Favorite Poems

I started collecting favorite poems in high school. I like these old poems; I think you'll enjoy them, too. My little notebook with my handwritten poems was started in 1958, it says on the first page. I kept it all these years, the edges of the pages brown with age. Now I'll share these poems here, and maybe some other favorite works by poets other than me.

Here's one for those who are married to their iPods.

A Fragment: To Music

Silver key of the fountain of tears,
Where the spirit drinks till the brain is wild;
Softest grave of a thousand fears,
Where their mother, Care, like a drowsy child,
Is laid asleep in flowers.

By Percy Bysshe Shelley

In the early 1900s, Edgar Guest wrote a daily poem for a newspaper for many years. The feature at its peak was syndicated in more than 300 newspapers. His book, "It Takes A Heap of Living," sold more than a million copies. You can still buy his books at Amazon.com, including his collected works, which I own and recommend.

It Couldn't Be Done

Somebody said that it couldn't be done,
But he with a chuckle replied
That maybe it couldn't, but he would be one
Who wouldn't say no till he'd tried.
So he buckled right in with the trace of a grin
On his face. If he worried he hid it.
He started to sing as he tackled the thing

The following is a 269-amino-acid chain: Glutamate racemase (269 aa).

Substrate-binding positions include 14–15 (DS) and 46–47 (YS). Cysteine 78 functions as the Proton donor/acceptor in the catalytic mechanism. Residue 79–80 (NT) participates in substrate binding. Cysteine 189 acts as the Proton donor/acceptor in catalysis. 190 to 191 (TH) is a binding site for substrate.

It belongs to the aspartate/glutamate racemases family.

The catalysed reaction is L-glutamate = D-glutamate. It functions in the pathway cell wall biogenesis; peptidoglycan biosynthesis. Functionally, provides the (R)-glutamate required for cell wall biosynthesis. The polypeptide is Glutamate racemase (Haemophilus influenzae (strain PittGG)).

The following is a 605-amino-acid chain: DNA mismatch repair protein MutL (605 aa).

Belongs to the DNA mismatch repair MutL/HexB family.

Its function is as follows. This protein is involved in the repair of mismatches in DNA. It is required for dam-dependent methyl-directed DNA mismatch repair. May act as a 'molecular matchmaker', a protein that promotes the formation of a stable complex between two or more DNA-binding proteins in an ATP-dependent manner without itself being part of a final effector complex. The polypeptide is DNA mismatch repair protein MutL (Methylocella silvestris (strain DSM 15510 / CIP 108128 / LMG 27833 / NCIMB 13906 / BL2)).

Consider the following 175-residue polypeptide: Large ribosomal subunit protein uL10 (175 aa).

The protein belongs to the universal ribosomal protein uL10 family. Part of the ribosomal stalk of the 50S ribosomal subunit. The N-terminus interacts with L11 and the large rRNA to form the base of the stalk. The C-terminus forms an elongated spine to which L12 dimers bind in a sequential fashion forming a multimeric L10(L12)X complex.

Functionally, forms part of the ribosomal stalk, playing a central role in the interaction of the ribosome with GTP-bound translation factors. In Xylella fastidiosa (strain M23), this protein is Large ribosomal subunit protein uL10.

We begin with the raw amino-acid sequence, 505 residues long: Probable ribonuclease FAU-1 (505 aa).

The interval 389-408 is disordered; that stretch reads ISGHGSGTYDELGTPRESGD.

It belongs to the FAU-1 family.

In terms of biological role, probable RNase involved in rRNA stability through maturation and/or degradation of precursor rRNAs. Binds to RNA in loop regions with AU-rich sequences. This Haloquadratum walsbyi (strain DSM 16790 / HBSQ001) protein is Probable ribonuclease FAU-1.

That couldn't be done, and he did it.

Somebody scoffed: "Oh, you'll never do that;
At least no one ever has done it;"
But he took off his coat and he took off his hat,
And the first thing we knew he'd begun it.
With a lift of his chin and a bit of a grin,
Without any doubting or quiddit,
He started to sing as he tackled the thing
That couldn't be done, and he did it.

There are thousands to tell you it cannot be done,
There are thousands to prophesy failure;
There are thousands to point out to you, one by one,
The dangers that wait to assail you.
But just buckle in with a bit of a grin,
Just take off your coat and go to it;
Just start to sing as you tackle the thing
That "cannot be done," and you'll do it.

By Edgar A. Guest

This one could apply to individuals, to organizations, to governments, to nations.

"...There is a tide in the affairs of men,
Which, taken at its flood, leads on to fortune;
Omitted, all the voyage of their life
Is bound in shallows and in miseries.
On such a full sea are we now afloat,
And we must take the current when it serves,
Or lose our ventures."

By William Shakespeare

In our stressed-out world, is there anyone left who could actually "laugh and go," as in the following favorite poem?

I Meant To Do My Work Today

I meant to do my work today,
But a brown bird sang in the apple tree,
And a butterfly flitted across the field,
And all the leaves were calling me.

And the wind went sighing over the land,
Tossing the grasses to and fro,
And a rainbow held out its shining hand--
So what could I do, but laugh and go?

By Richard Le Galliene